Q: The project began in part to prevent sprawl. But sprawl already existed, and that made it hard to come up with a fix—trains, for instance, needed more population density to make sense. Does that mean sprawl is impossible to fix?
You can actually reverse it. It’s quite doable in Rockland County to build a rail line and to do high-density development around it and build little cities. The problem is people in Rockland County don’t want that. People for the most part want big parking lots around their stations. They don’t want their towns turning into little cities. These things are so complicated because there are so many interests at play. There are very strong differences between people In Rockland and Westchester, between people who commute to New York City and people who don’t. There’s the New York City perspective and the regional perspective. Trying to bring those interests together and find a consensus is impossible.
Q: It’s even more complicated than that. Yes, there was tension between interest groups. But even within some of the interested groups, there were differences in opinion and their take evolved over time. The environmental community seemed especially fractured.
Environmentalists in different places in different eras have had different perspectives. The HOV lane is a great example. Early on, environmentalists thought HOV was a great compromise between expanding highways and doing it in a way that was environmentally sensitive by getting people to car pool. Then a new group came in and said, ‘This is the worst thing ever.’ It’s not like anyone was wrong. For the most part, people were doing what they thought was best, oftentimes for their own interests but sometimes for what they perceived as a broader interest.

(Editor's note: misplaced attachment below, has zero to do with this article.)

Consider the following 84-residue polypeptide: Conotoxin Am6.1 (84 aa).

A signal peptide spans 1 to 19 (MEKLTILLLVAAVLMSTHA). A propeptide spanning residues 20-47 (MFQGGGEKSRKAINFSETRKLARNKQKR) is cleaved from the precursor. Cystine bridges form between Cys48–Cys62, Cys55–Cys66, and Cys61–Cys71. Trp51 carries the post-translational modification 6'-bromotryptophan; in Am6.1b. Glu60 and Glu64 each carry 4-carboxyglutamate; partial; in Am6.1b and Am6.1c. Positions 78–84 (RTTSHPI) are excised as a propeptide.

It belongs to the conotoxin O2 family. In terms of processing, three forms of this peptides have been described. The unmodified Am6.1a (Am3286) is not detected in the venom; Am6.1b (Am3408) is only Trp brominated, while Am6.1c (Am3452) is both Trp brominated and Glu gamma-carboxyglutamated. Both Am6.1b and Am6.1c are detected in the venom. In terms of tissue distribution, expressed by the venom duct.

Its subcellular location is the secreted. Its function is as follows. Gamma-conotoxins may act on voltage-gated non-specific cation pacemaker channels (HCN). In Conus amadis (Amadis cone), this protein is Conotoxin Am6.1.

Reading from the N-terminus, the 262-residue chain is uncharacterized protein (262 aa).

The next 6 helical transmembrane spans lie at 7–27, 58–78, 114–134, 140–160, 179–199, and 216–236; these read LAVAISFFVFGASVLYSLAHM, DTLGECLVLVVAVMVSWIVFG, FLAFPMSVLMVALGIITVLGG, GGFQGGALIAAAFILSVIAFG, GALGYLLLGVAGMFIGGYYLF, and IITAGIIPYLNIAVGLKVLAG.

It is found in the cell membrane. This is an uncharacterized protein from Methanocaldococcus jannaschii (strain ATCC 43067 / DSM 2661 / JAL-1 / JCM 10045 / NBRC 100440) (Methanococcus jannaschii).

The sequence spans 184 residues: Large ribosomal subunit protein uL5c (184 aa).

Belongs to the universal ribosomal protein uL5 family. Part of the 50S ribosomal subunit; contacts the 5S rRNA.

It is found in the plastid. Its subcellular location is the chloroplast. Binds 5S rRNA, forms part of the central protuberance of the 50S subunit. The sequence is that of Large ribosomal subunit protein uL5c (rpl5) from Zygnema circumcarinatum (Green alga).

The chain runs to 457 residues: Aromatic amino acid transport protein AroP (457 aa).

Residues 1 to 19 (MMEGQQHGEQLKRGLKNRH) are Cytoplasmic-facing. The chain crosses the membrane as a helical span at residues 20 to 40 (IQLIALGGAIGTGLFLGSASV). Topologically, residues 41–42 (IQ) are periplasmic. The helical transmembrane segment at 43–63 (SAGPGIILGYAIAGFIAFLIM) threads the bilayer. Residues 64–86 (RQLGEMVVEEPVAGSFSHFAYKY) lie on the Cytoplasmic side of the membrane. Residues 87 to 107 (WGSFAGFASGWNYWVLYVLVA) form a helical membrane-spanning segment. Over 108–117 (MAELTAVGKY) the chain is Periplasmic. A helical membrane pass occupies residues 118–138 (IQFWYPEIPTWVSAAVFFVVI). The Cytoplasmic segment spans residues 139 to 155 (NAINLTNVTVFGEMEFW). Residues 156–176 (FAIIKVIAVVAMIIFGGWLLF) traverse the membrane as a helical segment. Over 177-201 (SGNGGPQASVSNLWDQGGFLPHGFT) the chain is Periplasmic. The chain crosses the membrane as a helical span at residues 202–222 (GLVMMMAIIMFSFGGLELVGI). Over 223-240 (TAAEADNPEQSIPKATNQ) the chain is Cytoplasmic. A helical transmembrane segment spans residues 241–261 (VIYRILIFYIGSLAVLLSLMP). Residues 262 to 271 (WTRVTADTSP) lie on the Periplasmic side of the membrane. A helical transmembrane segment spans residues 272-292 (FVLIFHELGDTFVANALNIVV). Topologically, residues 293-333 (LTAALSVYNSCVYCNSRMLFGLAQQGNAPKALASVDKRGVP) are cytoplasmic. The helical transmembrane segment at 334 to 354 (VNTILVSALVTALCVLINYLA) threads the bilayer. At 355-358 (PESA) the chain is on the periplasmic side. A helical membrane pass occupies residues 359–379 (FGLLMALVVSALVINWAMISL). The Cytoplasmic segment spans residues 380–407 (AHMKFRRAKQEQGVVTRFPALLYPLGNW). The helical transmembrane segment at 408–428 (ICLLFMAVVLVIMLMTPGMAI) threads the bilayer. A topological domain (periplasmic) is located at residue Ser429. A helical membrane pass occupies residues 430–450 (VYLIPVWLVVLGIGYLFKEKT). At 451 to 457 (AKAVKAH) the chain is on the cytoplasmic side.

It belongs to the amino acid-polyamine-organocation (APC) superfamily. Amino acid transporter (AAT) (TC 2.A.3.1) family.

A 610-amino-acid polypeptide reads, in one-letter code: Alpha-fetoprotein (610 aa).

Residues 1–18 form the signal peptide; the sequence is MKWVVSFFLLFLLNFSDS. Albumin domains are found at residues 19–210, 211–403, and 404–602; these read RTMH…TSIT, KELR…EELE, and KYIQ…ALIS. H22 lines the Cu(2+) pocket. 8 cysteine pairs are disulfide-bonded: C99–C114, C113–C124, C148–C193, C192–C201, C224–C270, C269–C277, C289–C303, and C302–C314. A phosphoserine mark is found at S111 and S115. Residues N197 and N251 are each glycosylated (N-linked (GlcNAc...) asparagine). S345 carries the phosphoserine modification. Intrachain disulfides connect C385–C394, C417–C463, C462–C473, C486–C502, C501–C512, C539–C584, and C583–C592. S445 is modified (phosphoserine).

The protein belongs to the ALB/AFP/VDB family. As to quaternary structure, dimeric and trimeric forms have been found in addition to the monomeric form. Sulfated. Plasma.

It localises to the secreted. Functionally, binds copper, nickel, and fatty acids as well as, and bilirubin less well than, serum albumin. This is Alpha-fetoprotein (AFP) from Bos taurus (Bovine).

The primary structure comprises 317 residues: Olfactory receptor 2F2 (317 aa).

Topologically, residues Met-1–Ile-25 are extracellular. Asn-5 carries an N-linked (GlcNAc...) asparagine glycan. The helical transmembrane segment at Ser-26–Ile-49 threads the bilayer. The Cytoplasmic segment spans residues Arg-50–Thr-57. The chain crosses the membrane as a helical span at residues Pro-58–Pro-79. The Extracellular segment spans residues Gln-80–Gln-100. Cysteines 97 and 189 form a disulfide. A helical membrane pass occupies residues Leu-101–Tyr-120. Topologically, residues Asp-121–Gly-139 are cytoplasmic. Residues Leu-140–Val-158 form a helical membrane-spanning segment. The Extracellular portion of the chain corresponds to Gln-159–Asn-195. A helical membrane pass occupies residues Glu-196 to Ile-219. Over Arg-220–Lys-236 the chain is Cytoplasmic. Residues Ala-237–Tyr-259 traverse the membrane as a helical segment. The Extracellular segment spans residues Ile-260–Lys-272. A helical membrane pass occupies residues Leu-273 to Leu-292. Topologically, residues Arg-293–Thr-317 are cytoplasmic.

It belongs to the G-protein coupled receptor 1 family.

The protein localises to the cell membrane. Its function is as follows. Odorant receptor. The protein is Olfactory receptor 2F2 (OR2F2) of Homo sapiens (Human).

Q: So Andrew Cuomo comes to office in 2011, aims to finally get shovels in the ground, and succeeds—mainly by dropping any discussion of mass transit. Did the current governor work a miracle by finally bringing a complex project to fruition, or did his amputating the transit part make the project simple enough that it could be solved quickly?
The way I see it, the project started with planners asking, ‘How do we reduce congestion in a sustainable way?’ And the answer became Gov. Pataki’s vision of building a new train line along with a new bridge. (You couldn’t have a train line without a new bridge, the current bridge couldn’t accommodate it.) We’re nowhere close to that now. … There was an era when year after year, New York built more highways and they attracted cars so we built highways that attracted more cars so we built more highways. We kind of kind of got out of that. This is the first projects in a long time where we’re buiding something that’s bigger and wider. It’s just going to move the traffic somewhere else. There’s going to be a lot of pressure to widen the approach lanes in Rockland County. We could wind up with a wider Thruway because we have a wider Tappan Zee.
Q: What do you take as the larger lesson from the Tappan Zee saga? What does it say about the ability of government in the modern era to pull off complex projects?
Have you read that book, the Power Broker? In some ways I think this is the sequel to it. That book is about Robert Moses getting things done, year after year. In this book, year after year, we didn’tdo anything because we value things differently today. Cuomo did the kind of thing Robert Moses did, which was minimize public participation, minimize transparency and exclude a public transportation component. Robert Moses was able to get things done, Dewey was able to get things done and Gov. Cuomo is able to get things done. But you lose things that are very important, I think.